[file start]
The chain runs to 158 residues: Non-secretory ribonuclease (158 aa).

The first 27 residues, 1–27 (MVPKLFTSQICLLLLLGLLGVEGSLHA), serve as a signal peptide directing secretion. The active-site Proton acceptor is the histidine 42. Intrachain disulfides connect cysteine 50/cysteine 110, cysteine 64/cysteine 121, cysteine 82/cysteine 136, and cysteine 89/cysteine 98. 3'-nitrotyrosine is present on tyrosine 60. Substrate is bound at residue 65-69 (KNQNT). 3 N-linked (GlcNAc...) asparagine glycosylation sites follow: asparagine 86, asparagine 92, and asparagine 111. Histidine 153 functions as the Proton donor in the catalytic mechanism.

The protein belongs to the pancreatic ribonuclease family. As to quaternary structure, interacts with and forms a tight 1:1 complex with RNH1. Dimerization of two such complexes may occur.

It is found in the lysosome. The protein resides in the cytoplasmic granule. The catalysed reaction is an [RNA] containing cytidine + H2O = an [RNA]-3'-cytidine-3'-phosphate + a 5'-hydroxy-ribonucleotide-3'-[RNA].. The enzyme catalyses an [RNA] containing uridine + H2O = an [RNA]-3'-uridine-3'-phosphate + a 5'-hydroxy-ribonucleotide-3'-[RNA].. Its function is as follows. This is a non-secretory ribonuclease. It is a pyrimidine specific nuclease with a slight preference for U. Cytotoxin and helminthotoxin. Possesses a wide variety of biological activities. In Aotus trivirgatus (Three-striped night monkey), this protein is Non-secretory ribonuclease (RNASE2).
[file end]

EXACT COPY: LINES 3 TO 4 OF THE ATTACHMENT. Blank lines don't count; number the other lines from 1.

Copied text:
The protein belongs to the pancreatic ribonuclease family. As to quaternary structure, interacts with and forms a tight 1:1 complex with RNH1. Dimerization of two such complexes may occur.

It is found in the lysosome. The protein resides in the cytoplasmic granule. The catalysed reaction is an [RNA] containing cytidine + H2O = an [RNA]-3'-cytidine-3'-phosphate + a 5'-hydroxy-ribonucleotide-3'-[RNA].. The enzyme catalyses an [RNA] containing uridine + H2O = an [RNA]-3'-uridine-3'-phosphate + a 5'-hydroxy-ribonucleotide-3'-[RNA].. Its function is as follows. This is a non-secretory ribonuclease. It is a pyrimidine specific nuclease with a slight preference for U. Cytotoxin and helminthotoxin. Possesses a wide variety of biological activities. In Aotus trivirgatus (Three-striped night monkey), this protein is Non-secretory ribonuclease (RNASE2).